In a recent case, the Court of Special Appeals of Maryland reviewed a personal injury claim in which a judgment in favor of the defendant was granted by the trial court. In Cohen v. Veolia Transp. Servs., Inc. (Md. Ct. Spec. App. Feb. 29, 2016), the plaintiff alleged that she sustained personal injuries while being transported in a mobility van when the motorized scooter on which she was seated tipped over. The plaintiff claimed that the defendant’s employee was negligent in failing to secure the scooter to the floor of the van. At trial, the plaintiff relied on the doctrine of res ipsa loquitur to establish a prima facie case of negligence. The trial court held that it did not apply, and it granted the defendant’s motion for judgment at the conclusion of the plaintiff’s case.
Res ipsa loquitur allows a plaintiff to establish a prima facie case of negligence when direct evidence of the cause of the accident is unavailable, and circumstantial evidence permits the inference that the defendant’s negligence was the cause. The doctrine of res ipsa loquitur will be available if the accident or injury is one that ordinarily would not occur without negligence on the part of the operator of the vehicle, and the facts are so clear and certain that an inference of negligence arises naturally. In effect, res ipsa loquitur allows the plaintiff to present the question of negligence to the fact-finder, notwithstanding a lack of direct evidence bearing on causation.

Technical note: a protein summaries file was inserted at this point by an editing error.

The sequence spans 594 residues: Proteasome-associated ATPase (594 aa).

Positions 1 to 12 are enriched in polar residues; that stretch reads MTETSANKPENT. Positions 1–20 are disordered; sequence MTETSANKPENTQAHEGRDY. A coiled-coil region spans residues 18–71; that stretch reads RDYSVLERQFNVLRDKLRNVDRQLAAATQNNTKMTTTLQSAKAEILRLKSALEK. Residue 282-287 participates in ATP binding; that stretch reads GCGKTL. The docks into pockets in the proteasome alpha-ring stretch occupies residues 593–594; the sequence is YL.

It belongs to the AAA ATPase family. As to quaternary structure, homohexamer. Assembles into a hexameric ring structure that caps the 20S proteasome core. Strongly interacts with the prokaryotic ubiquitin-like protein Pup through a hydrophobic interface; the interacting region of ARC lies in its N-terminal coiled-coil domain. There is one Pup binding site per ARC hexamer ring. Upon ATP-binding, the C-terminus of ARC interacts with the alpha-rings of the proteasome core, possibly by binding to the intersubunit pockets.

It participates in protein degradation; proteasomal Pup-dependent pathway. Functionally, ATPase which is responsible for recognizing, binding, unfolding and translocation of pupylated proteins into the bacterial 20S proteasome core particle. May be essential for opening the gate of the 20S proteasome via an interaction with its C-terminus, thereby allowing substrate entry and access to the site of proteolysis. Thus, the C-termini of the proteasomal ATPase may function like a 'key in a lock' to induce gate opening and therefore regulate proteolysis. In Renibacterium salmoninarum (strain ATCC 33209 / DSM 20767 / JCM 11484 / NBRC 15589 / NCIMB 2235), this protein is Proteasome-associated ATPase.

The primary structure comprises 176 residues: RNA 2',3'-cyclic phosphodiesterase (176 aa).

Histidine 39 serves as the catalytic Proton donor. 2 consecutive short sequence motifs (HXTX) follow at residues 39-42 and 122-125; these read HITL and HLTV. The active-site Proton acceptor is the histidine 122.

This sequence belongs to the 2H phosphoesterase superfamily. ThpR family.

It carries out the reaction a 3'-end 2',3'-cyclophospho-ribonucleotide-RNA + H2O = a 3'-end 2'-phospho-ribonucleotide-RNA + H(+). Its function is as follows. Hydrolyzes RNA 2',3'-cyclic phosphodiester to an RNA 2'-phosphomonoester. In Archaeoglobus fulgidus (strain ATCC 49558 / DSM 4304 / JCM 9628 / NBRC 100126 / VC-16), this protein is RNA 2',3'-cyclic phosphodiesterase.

The plaintiff must establish that (1) the accident was of a kind that does not ordinarily occur absent negligence, (2) the accident was caused by an instrumentality exclusively in the defendant’s control, and (3) the accident was not caused by an act or omission of the plaintiff. Additionally, although not an indispensable requirement of res ipsa loquitur, facts surrounding the accident are typically more within the knowledge of the defendant than within the knowledge of the plaintiff. To satisfy the exclusive-control requirement, the evidence must demonstrate that no third party or other intervening force contributed more probably than not to the accident.
In Cohen v. Veolia Transp. Servs., Inc., the appeals court noted that there was nothing in the record to demonstrate that a motorized scooter being transported with someone sitting on it will ordinarily not tip without an act of negligence. The court pointed to the owner’s manual, which included a warning about the danger of tipping while being transported in a vehicle. In addition, there was no evidence describing the security apparatus and how it was supposed to be attached. The court explained that the inherent instability of the scooter, even if secured properly in the van, and the possibility of a manufacturing defect due to a third party could have caused the injury. As a result, the appeals court found that the elements of res ipsa loquitur had not been satisfied, and it affirmed the ruling of the trial court against the plaintiff.
If you have been injured in an accident caused by the negligence of another person or business, you may be able to pursue compensation for your medical expenses, lost income, and other damages. The Maryland attorneys at Foran & Foran have experience representing accident victims in a variety of cases, including auto accidents, motorcycle accidents, premises liability, medical malpractice, and more. To discuss your personal injury claim with one of our skilled attorneys, call us at (301) 441-2022 or contact us through our website.
More Blog Posts:
Plaintiff Wins Appeal in Maryland Lead Paint Case, Summary Judgment Reversed, Maryland Personal Injury Blog, published October 4, 2015
Maryland Court Affirms Summary Judgment in Slip and Fall Limo Case, Maryland Personal Injury Blog, published March 23, 2016